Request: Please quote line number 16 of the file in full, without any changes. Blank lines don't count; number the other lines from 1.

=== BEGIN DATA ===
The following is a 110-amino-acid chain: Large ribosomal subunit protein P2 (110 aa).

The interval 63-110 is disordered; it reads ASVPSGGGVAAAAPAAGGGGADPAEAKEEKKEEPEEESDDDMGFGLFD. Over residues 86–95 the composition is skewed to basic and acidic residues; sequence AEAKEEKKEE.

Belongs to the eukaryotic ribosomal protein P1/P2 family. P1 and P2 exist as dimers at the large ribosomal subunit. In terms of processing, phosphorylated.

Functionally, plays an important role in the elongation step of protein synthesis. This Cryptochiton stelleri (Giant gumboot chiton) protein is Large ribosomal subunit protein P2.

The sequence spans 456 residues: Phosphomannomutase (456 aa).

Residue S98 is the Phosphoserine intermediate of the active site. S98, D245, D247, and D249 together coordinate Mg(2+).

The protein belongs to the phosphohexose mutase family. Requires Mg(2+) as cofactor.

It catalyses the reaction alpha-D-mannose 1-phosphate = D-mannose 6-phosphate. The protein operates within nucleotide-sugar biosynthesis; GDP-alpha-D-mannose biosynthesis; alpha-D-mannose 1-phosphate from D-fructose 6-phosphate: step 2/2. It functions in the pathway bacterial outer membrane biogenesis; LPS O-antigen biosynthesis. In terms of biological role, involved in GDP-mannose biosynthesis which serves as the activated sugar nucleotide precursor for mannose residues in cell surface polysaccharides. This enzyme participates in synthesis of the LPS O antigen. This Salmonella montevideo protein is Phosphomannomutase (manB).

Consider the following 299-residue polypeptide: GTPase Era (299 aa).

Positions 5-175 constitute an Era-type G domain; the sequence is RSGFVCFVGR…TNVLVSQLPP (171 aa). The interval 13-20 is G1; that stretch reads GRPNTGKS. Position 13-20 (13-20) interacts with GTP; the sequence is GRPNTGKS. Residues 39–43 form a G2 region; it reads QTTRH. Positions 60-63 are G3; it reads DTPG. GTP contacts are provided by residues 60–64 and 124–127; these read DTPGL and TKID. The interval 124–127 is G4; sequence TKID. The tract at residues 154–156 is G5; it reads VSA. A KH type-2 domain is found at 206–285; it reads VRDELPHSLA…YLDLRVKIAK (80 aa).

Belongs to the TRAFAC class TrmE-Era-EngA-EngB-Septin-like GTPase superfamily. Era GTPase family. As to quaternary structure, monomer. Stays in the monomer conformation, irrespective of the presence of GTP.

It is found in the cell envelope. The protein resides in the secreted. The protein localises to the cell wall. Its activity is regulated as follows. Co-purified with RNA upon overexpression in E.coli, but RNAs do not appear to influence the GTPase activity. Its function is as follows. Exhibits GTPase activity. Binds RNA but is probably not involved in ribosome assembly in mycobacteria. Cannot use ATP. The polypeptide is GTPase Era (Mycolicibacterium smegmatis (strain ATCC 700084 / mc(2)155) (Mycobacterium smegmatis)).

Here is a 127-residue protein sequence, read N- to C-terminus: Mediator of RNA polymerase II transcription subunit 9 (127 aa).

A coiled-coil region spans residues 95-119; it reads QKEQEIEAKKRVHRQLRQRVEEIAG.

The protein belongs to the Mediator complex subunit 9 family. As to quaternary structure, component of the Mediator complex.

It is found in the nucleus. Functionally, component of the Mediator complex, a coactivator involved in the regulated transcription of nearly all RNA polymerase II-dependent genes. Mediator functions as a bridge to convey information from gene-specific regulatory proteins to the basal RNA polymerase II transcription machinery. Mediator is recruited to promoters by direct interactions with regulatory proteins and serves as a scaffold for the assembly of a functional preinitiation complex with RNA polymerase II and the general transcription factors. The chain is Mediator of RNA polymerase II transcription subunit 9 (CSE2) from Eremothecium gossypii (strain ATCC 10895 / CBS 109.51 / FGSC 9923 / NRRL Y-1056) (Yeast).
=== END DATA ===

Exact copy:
It is found in the nucleus. Functionally, component of the Mediator complex, a coactivator involved in the regulated transcription of nearly all RNA polymerase II-dependent genes. Mediator functions as a bridge to convey information from gene-specific regulatory proteins to the basal RNA polymerase II transcription machinery. Mediator is recruited to promoters by direct interactions with regulatory proteins and serves as a scaffold for the assembly of a functional preinitiation complex with RNA polymerase II and the general transcription factors. The chain is Mediator of RNA polymerase II transcription subunit 9 (CSE2) from Eremothecium gossypii (strain ATCC 10895 / CBS 109.51 / FGSC 9923 / NRRL Y-1056) (Yeast).